Desecration Of The Flag Essay

On Tuesday, Trump added fuel to the debate with a provoking message on Twitter: “Nobody should be allowed to burn the American flag - if they do, there must be consequences - perhaps loss of citizenship or year in jail!” Flag burning, as we’ve discussed in detail on this blog and at the National Constitution, is a legal debate that goes back decades, and in the minds of the Supreme Court, has been settled since 1990.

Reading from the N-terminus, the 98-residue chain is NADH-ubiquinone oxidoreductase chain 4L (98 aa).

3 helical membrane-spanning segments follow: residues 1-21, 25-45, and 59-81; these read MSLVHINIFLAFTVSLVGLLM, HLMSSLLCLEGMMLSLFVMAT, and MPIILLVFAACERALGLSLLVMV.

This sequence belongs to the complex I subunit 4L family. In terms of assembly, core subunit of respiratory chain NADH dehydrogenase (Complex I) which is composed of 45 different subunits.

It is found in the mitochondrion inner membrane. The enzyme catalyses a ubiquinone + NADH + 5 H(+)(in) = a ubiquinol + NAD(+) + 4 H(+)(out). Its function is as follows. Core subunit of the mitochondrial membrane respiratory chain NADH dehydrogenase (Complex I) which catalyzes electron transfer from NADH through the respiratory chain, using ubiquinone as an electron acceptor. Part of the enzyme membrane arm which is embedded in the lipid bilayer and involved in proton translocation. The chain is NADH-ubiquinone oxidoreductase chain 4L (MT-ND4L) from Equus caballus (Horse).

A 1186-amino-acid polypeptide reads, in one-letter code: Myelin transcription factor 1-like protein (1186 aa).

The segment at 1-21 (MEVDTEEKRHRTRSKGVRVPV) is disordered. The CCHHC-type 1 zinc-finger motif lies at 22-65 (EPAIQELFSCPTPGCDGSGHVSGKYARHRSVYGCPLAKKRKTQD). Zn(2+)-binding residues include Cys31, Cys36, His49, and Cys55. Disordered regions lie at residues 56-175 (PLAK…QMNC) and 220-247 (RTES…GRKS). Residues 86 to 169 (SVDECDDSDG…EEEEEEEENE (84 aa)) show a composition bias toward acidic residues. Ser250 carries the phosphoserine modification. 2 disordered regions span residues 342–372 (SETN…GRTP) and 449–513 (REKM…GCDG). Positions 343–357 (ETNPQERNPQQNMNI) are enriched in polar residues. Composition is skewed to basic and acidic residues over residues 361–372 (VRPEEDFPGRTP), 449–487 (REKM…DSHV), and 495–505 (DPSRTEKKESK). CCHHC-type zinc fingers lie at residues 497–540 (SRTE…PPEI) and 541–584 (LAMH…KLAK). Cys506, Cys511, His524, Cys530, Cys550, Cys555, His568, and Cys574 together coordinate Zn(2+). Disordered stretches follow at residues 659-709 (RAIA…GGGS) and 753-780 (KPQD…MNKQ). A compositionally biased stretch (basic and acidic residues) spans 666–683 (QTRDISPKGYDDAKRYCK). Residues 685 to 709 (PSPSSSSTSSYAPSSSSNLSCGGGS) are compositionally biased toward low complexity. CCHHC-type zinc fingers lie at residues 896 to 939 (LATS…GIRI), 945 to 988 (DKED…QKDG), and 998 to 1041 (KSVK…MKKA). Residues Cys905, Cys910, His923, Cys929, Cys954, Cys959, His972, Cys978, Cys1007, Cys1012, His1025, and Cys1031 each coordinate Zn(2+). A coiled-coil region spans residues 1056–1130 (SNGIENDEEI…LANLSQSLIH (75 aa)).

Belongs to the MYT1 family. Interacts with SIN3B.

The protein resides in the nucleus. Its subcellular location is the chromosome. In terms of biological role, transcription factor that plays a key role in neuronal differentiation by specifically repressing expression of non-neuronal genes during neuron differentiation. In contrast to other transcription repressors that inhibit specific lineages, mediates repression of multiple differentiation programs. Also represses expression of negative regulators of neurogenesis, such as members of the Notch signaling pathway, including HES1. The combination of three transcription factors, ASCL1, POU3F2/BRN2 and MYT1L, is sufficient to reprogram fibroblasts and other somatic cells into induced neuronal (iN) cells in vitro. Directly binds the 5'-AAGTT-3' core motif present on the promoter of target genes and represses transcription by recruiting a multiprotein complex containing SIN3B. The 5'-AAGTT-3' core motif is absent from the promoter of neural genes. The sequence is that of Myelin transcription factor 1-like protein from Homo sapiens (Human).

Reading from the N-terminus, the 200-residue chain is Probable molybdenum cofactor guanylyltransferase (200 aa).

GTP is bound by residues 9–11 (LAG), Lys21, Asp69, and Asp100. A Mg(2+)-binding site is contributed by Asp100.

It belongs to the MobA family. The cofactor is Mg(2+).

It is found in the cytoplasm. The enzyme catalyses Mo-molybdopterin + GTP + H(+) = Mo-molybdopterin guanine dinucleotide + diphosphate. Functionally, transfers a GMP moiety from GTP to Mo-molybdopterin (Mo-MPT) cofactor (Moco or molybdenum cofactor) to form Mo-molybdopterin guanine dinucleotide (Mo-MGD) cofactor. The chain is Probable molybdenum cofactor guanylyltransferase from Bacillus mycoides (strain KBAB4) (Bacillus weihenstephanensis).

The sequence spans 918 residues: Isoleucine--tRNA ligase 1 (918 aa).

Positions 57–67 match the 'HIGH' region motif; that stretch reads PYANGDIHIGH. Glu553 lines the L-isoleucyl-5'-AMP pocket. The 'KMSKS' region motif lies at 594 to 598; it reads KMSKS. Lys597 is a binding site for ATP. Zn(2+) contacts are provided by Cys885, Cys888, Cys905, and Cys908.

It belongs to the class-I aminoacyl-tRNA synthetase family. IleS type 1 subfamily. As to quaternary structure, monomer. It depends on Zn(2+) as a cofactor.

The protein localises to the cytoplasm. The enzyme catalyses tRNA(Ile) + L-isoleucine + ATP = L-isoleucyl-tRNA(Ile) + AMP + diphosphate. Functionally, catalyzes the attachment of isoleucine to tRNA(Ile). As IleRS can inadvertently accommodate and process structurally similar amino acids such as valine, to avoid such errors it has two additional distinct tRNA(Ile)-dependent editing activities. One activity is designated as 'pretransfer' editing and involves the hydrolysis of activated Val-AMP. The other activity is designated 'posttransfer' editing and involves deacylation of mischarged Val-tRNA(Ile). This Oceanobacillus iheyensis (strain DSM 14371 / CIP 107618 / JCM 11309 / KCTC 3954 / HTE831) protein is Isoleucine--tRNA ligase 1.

President-elect Donald Trump's recent comments about prosecuting flag-burning protesters has started yet another debate about the issue.In the majority were Justices William Brennan (who wrote both majority decisions), Anthony Kennedy, Thurgood Marshall, Harry Blackmun and Antonin Scalia.The dissenters were Chief Justice William Rehnquist, John Paul Stevens, Byron White and Sandra Day O’Connor.During and in the decade following the Vietnam War, flag burning of American flags by American citizens in public protest became a near-celebrated thing, as plaintiff Gregory Johnson successfully defended a right before the Supreme Court to go unpenalized for such behavior (Texas v. A newfound right to freedom of expression (rather than speech) was suddenly found by a closely divided Court (5-4) within the hidden corners of the Constitution.Fast forward thirty-plus years, and others burning the American flag in the wake of Trump’s election to the presidency are reprising the role of Johnson among others —then protesting the election of Ronald Reagan.“The Supreme Court has held that restrictions on speech because of its content—that is, when the government targets the speaker’s message—generally violate the First Amendment.Laws that prohibit people from criticizing a war, opposing abortion, or advocating high taxes are examples of unconstitutional content-based restrictions.But in 1984, when Johnson stole and burned a flag, it was within the context of 48 out of 50 states plus federal statute forbidding it.Then, writing for the five-justice majority, Justice William Brennan wrote that Texas had punished Johnson for exercising the “freedom that [the flag’s] cherished emblem represents,” meaning that by preventing Johnson from expressing a political inclination through arson, it was Texas, not Johnson, who committed an offense against the flag.Arrests were made at protests in Seattle and Washington, D.C., but federal judges dismissed the charges based on the in May 1990 – with the same outcome.

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